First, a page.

Haley Barbour this week stood at the Neshoba County Fair podium for the last time as Mississippi governor. It was the same place he first stood in 2003 to campaign for votes. The signs being waved this time said, 'Thanks, Haley'.
"For years, I wanted to make a speech at the fair that was nothing but jokes. Maybe next time," Barbour said.
Barbour outlined what he sees as the state's achievements under his watch from bringing in large manufacturers to increasing per capita income. But looking back over his two terms as governor, Barbour says Hurricane Katrina and the state's response will surely be what his administration becomes known for.
"People all over the United States and all over the world look at the response of Mississippians, who weren't whining and moping; they didn't have their hand out," Barbour said. "They weren't looking for somebody to blame. They got knocked flat and got up the next day and hitched up their britches and went to work and we had a government that worked."
Barbour says he even plans to put the crisis in his own words, literally, with an eventual book.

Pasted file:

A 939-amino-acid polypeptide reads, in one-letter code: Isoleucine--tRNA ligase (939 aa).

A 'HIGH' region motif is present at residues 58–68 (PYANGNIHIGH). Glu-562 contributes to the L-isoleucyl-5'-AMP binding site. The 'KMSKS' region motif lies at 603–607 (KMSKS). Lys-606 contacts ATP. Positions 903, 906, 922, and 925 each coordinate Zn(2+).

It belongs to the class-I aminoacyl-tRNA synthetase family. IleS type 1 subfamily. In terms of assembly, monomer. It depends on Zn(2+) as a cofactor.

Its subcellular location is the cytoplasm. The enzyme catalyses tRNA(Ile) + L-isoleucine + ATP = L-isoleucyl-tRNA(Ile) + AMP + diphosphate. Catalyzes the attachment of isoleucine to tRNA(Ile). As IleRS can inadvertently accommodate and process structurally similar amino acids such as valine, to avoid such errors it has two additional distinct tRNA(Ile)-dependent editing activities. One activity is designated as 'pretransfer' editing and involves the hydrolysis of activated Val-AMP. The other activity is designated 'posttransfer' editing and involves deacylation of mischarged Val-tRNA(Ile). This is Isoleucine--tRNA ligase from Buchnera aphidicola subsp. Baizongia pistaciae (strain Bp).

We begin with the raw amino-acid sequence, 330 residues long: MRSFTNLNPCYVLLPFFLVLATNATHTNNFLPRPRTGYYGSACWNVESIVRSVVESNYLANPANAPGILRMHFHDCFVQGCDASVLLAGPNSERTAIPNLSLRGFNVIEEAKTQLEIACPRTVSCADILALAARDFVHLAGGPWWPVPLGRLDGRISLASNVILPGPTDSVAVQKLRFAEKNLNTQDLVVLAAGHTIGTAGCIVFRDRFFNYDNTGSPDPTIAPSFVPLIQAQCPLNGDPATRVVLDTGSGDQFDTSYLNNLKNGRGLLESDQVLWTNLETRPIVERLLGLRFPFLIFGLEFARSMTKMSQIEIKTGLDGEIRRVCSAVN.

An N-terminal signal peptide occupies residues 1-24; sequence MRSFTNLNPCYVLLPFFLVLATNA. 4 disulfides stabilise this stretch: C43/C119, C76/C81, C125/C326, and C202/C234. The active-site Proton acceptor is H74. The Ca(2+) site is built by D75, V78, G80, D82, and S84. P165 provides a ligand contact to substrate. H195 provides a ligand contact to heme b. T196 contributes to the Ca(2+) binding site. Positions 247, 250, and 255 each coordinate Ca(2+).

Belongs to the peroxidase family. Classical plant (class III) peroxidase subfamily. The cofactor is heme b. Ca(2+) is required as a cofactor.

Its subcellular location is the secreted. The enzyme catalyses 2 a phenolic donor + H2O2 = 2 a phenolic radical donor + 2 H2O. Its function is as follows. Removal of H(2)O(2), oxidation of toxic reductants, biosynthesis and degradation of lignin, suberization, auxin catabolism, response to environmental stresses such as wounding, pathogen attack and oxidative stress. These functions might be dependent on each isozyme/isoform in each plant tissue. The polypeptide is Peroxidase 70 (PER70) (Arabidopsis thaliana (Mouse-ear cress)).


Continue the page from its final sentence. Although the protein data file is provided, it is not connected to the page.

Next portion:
"Not as a political book, but more as a crisis leadership in the mega disaster," he said.
On the economic development front, Barbour says Mississippi is in a position to thrive and it's up to the next governor to make sure the state does just that. Barbour points to the Gulf Coast as a major indication of what Mississippi can do.
"I think 25 years from now people will look back and see the new rebuilt Port of Gulfport will be the biggest economic development project in state history," said Barbour.
Once out of office, he says he plans to make his rounds delivering speeches and staying in tune with the Republican Party. But at this point, it's one step at a time, since he still has a state to lead.
"Of course I've got six more months of being governor and we're going to be serious about it," Barbour said.
At this point, if he has any future political ambitions, Barbour is not revealing them publicly.